Michael Jannery, CEO of Entuity Inc., takes a look at the Configuration Management Database (CMDB), which is seen by some as the best hope for integrating the disparate management applications needed by today's IT.

IT shops have longed for an end-to-end management solution for monitoring and evolving their IT infrastructure - from network gear, servers and workstations to databases, applications and   beyond. The benefits of having a 'single pane of glass' for management are obvious, in terms of both economic and knowledge gains.

But the chances of achieving such a horizontally and vertically integrated management solution have always been slim. Impeded by proprietary application databases with closed schemas and the enormous cost of the custom coding needed to share and manipulate the data, only the very largest of companies could even attempt to create an end-to-end solution.

Even 'framework vendors', most of whom built their frameworks through acquisition, fall short of the task.

However it looks as though this particular holy grail may now be within reach. Enter the Configuration Management Database (CMDB), a construct put forward by the Information Technology Infrastructure Library (ITIL®). CMDB is seen by many as the latest, best hope for integrating the disparate management applications needed by today's IT.

The concept is simple: create a logically central place in which all of the management systems can place their data, document the structure and access methods for that data, and serve it to them in a manner appropriate and sufficient for their needs. It doesn't need to be a single database, which is not a truly practical option anyway.

Instead it can be a federated architecture. If all of the various management application vendors supported and adhered to such a concept, then the integration effort would be trivial in comparison to previous possible solutions.

CMDB couldn't have come at a better time, since companies are demanding more efficiency and integration from their IT systems and processes and are, therefore, increasingly realizing the value and importance of the methodologies and best practices of the ITIL®. Its framework helps companies, who are increasingly dependent on technology to meet their business goals, to improve the management of their IT processes and systems.

But whereas ITIL® is largely prescriptive and has been criticized for not supplying the 'how' to the 'what' in best practice, CMDB is much better defined and capable of being implemented. In fact a number of management vendors have embraced it whole-heartedly.

Approaches to IT management have taken a variety of forms over the years. Today's focus on end-to-end IT service management needs a business service orientation and a level of integration not offered by any single management tool. CMDB promises to support that orientation, and has been gaining acceptance as a viable mechanism to achieve the ITIL® goal of a central and trusted data source to support IT service management.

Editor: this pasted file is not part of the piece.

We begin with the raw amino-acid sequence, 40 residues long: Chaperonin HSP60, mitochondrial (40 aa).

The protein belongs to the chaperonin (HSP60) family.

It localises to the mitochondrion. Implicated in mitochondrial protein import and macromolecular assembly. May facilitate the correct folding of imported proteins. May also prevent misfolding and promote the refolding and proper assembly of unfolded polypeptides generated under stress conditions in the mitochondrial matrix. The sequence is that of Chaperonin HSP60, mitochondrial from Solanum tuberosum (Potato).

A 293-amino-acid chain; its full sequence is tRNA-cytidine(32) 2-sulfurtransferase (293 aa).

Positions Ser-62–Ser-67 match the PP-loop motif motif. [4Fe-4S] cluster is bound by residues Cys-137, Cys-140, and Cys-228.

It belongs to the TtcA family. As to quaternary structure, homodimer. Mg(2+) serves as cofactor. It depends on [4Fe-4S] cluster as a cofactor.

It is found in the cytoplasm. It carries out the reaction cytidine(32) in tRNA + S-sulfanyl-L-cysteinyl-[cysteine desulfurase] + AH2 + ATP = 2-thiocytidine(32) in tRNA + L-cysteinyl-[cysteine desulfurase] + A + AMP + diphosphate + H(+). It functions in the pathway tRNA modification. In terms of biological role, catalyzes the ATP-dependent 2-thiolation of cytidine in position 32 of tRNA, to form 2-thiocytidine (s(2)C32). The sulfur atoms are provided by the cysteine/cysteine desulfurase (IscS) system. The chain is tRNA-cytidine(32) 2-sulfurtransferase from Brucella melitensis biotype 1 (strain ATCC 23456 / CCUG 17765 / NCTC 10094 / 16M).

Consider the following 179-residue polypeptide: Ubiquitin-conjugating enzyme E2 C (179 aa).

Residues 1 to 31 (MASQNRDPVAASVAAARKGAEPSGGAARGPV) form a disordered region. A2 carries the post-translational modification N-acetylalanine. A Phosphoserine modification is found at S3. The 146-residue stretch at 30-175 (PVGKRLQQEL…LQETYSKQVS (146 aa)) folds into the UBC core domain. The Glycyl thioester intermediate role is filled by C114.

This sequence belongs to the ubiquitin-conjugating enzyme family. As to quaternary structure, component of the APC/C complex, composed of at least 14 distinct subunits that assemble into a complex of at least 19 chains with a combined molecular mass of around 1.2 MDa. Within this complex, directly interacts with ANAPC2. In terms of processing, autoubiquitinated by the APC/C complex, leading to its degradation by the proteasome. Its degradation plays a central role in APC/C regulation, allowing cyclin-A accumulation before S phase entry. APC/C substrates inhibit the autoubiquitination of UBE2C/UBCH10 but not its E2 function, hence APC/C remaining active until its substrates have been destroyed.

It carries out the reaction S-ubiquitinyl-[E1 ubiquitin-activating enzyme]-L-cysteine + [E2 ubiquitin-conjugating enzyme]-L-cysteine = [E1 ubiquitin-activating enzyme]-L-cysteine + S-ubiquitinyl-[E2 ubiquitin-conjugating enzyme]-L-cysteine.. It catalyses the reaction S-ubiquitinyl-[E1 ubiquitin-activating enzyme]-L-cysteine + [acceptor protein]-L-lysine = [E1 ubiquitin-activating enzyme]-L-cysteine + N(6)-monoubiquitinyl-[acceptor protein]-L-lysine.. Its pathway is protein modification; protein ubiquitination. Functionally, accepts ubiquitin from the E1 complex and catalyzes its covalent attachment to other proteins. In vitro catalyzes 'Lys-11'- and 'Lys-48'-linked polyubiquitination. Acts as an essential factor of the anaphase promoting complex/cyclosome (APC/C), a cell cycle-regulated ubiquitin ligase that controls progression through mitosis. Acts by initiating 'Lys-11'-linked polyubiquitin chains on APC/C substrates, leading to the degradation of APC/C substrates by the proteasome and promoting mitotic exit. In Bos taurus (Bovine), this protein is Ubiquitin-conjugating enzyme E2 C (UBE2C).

Whether considered as a technology to aggregate management information or as a process enabler for service management, the CMDB gives users the versatility that helps solve many IT issues.

The CMDB offers a mechanism for various management systems to share information and provide a holistic view of the company's IT. It contains information about the different components, or configured items, of the organisation's IT infrastructure and the relationships between them. The CMDB is sufficiently flexible to contain both system- and human-generated information but typically contains details required for acceptable configuration management.

For IT infrastructure assets this includes device description, model number, serial number, location, hardware, firmware and software version numbers, as well as other relevant operating characteristics.

Several advanced automated discovery applications are commercially available to add topological characteristics such as WAN circuit connectivity, switch portto-host connectivity and MAC address discovery.

Combining this level of detailed information enables users not only to assess the current state of their configured items, but aids the diagnosis of how it's performing and allows for thorough capacity planning.

The CMDB is not just a monolithic database from one application. In fact the most effective implementations employ a federated approach to gather salient information details from various applications.

The CMDB collates and organizes data, and enables the user to view it from any perspective, providing a vital stream of information about the performance of the company's IT at any time. For example, it integrates information from disparate systems such as network, configuration or application management tools, to demonstrate the status of each of these systems and how they are running, both individually and in relation to each other.